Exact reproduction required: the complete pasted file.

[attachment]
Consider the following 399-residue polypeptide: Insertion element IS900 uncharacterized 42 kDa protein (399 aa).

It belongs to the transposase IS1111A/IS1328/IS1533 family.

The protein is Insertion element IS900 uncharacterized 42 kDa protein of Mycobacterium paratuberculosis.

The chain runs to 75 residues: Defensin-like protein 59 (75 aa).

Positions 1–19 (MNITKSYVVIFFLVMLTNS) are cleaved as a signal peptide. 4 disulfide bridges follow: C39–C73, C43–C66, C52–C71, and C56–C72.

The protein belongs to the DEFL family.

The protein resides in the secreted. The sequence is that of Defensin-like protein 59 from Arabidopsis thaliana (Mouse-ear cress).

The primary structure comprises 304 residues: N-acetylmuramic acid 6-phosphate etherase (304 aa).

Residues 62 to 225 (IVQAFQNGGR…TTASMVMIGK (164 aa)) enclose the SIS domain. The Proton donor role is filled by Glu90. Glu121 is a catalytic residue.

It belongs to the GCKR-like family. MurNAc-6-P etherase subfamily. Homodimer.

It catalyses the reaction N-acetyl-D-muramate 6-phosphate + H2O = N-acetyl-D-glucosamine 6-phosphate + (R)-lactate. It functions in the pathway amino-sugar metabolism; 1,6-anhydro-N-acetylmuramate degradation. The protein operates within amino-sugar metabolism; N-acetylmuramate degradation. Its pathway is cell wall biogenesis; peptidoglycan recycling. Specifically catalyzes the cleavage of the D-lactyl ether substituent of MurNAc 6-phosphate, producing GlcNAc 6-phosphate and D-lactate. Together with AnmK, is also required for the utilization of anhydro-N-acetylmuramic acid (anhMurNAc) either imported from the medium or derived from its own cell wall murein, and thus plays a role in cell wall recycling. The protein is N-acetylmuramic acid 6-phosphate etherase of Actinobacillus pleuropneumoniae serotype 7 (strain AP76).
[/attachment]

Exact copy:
Consider the following 399-residue polypeptide: Insertion element IS900 uncharacterized 42 kDa protein (399 aa).

It belongs to the transposase IS1111A/IS1328/IS1533 family.

The protein is Insertion element IS900 uncharacterized 42 kDa protein of Mycobacterium paratuberculosis.

The chain runs to 75 residues: Defensin-like protein 59 (75 aa).

Positions 1–19 (MNITKSYVVIFFLVMLTNS) are cleaved as a signal peptide. 4 disulfide bridges follow: C39–C73, C43–C66, C52–C71, and C56–C72.

The protein belongs to the DEFL family.

The protein resides in the secreted. The sequence is that of Defensin-like protein 59 from Arabidopsis thaliana (Mouse-ear cress).

The primary structure comprises 304 residues: N-acetylmuramic acid 6-phosphate etherase (304 aa).

Residues 62 to 225 (IVQAFQNGGR…TTASMVMIGK (164 aa)) enclose the SIS domain. The Proton donor role is filled by Glu90. Glu121 is a catalytic residue.

It belongs to the GCKR-like family. MurNAc-6-P etherase subfamily. Homodimer.

It catalyses the reaction N-acetyl-D-muramate 6-phosphate + H2O = N-acetyl-D-glucosamine 6-phosphate + (R)-lactate. It functions in the pathway amino-sugar metabolism; 1,6-anhydro-N-acetylmuramate degradation. The protein operates within amino-sugar metabolism; N-acetylmuramate degradation. Its pathway is cell wall biogenesis; peptidoglycan recycling. Specifically catalyzes the cleavage of the D-lactyl ether substituent of MurNAc 6-phosphate, producing GlcNAc 6-phosphate and D-lactate. Together with AnmK, is also required for the utilization of anhydro-N-acetylmuramic acid (anhMurNAc) either imported from the medium or derived from its own cell wall murein, and thus plays a role in cell wall recycling. The protein is N-acetylmuramic acid 6-phosphate etherase of Actinobacillus pleuropneumoniae serotype 7 (strain AP76).